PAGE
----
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[EXPRESS] TRPA1 sensitization during diabetic vascular impairment contributes to cold hypersensitivity in a mouse model of painful diabetic peripheral neuropathy.

Research paper by Haruka H Hiyama, Yuichi Y Yano, Kanako K So, Satoshi S Imai, Kazuki K Nagayasu, Hisashi H Shirakawa, Takayuki T Nakagawa, Shuji S Kaneko

Indexed on: 04 Jul '18Published on: 04 Jul '18Published in: Molecular Pain



Abstract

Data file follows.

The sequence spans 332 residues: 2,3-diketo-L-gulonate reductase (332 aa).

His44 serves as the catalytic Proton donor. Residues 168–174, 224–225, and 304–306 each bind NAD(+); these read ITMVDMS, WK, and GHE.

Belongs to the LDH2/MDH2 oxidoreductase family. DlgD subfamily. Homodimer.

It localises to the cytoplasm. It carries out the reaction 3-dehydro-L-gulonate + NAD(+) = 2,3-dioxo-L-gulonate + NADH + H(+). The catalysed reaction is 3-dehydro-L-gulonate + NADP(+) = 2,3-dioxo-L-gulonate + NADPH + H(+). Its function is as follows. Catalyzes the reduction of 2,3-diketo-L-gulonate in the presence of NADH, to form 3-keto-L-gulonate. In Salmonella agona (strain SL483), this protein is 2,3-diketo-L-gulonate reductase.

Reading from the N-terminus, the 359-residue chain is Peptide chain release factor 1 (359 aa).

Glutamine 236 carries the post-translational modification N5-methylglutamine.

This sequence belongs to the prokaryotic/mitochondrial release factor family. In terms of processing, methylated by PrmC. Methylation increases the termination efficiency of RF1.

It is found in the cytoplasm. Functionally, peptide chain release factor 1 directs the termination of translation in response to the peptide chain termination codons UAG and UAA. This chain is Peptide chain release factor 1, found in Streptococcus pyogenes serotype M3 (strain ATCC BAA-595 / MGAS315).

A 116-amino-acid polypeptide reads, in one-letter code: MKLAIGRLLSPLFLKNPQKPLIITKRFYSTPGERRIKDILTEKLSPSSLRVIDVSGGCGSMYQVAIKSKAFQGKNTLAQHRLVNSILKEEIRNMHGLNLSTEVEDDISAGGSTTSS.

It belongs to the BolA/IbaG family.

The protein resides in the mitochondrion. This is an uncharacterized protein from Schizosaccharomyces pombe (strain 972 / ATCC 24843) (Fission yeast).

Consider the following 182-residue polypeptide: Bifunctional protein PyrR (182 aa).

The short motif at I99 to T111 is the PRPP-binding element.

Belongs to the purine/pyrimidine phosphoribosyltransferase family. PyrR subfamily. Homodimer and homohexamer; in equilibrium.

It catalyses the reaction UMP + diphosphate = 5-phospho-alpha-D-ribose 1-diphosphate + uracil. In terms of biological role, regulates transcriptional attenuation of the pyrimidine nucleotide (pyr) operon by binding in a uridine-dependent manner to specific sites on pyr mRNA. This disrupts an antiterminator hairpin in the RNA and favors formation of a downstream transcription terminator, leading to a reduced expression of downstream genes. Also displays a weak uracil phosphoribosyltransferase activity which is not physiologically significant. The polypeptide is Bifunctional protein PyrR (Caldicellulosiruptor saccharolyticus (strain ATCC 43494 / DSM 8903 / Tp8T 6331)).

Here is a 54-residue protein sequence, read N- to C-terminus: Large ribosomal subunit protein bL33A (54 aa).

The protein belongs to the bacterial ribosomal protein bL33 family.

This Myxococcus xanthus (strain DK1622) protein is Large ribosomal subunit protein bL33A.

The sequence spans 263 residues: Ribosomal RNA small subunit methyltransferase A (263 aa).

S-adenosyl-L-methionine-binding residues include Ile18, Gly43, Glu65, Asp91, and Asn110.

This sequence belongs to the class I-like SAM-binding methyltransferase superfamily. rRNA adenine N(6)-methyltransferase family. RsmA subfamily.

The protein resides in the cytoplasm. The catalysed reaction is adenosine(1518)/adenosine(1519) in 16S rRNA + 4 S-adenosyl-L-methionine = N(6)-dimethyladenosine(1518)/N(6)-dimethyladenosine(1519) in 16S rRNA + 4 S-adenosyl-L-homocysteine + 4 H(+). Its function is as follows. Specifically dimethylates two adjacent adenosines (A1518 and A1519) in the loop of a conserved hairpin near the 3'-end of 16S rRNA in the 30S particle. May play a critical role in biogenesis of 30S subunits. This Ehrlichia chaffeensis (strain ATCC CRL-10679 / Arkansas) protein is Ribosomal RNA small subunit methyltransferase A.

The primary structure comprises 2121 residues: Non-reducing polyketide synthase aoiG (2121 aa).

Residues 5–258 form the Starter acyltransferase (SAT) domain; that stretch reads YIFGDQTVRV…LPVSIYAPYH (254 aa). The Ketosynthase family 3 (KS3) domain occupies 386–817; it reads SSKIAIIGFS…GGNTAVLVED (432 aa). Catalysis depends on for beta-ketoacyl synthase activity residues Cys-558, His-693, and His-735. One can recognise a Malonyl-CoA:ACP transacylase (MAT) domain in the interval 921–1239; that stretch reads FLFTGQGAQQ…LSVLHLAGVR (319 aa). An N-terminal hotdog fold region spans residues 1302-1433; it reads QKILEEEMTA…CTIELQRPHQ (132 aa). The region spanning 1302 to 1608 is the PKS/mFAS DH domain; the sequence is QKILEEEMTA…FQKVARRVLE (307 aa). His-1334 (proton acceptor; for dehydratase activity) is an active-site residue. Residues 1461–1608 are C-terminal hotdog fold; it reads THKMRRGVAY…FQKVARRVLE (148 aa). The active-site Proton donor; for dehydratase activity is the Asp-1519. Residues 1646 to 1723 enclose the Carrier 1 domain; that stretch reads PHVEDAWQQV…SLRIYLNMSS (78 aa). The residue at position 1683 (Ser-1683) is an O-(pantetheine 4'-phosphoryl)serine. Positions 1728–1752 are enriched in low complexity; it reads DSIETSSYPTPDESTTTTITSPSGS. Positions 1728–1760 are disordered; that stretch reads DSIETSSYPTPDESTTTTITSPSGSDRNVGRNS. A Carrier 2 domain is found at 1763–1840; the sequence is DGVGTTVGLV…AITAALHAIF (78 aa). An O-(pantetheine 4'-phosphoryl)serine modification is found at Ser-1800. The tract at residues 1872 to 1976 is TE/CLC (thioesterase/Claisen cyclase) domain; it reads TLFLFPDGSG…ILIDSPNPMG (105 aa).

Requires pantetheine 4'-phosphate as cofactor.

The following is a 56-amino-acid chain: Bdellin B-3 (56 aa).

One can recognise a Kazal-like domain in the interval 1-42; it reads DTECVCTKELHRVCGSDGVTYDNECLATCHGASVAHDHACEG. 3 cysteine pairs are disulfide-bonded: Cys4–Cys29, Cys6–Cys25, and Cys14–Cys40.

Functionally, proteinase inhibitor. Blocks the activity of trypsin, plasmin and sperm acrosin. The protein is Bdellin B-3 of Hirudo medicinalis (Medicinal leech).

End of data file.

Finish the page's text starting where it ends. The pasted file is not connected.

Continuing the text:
Diabetic peripheral neuropathy is a common long-term complication of diabetes. Accumulating evidence suggests that vascular impairment plays important roles in the pathogenesis of diabetic peripheral neuropathy, while the mechanism remains unclear. We recently reported that transient receptor potential ankyrin 1 (TRPA1) is sensitized by hypoxia, which can contribute to cold hypersensitivity. In this study, we investigated the involvement of TRPA1 and vascular impairment in painful diabetic peripheral neuropathy using streptozotocin-induced diabetic model mice. Streptozotocin-induced diabetic model mice showed mechanical and cold hypersensitivity with a peak at 2 weeks after the streptozotocin administration, which were likely to be paralleled with the decrease in the skin blood flow of the hindpaw. Streptozotocin-induced cold hypersensitivity was significantly inhibited by an antagonist HC-030031 (100 mg/kg) or deficiency for TRPA1, whereas mechanical hypersensitivity was unaltered. Consistent with these results, the nocifensive behaviors evoked by an intraplantar injection of the TRPA1 agonist allyl-isothiocyanate (AITC) were enhanced 2 weeks after the streptozotocin administration. Both streptozotocin-induced cold hypersensitivity and the enhanced AITC-evoked nocifensive behaviors were significantly inhibited by a vasodilator, tadalafil (10 mg/kg), with recovery of the decreased skin blood flow. Similarly, in a mouse model of hindlimb ischemia induced by the ligation of the external iliac artery, AITC-evoked nocifensive behaviors were significantly enhanced 3 and 7 days after the ischemic operation, whereas mechanical hypersensitivity was unaltered in TRPA1-knockout mice. However, no difference was observed between wildtype and TRPA1-knockout mice in the hyposensitivity for current or mechanical stimulation or the deceased density of intraepidermal nerve fibers 8 weeks after the streptozotocin administration. These results suggest that TRPA1 sensitization during diabetic vascular impairment causes cold, but not mechanical, hypersensitivity in the early painful phase of diabetic peripheral neuropathy. However, TRPA1 may play little or no role in the progression of diabetic peripheral neuropathy.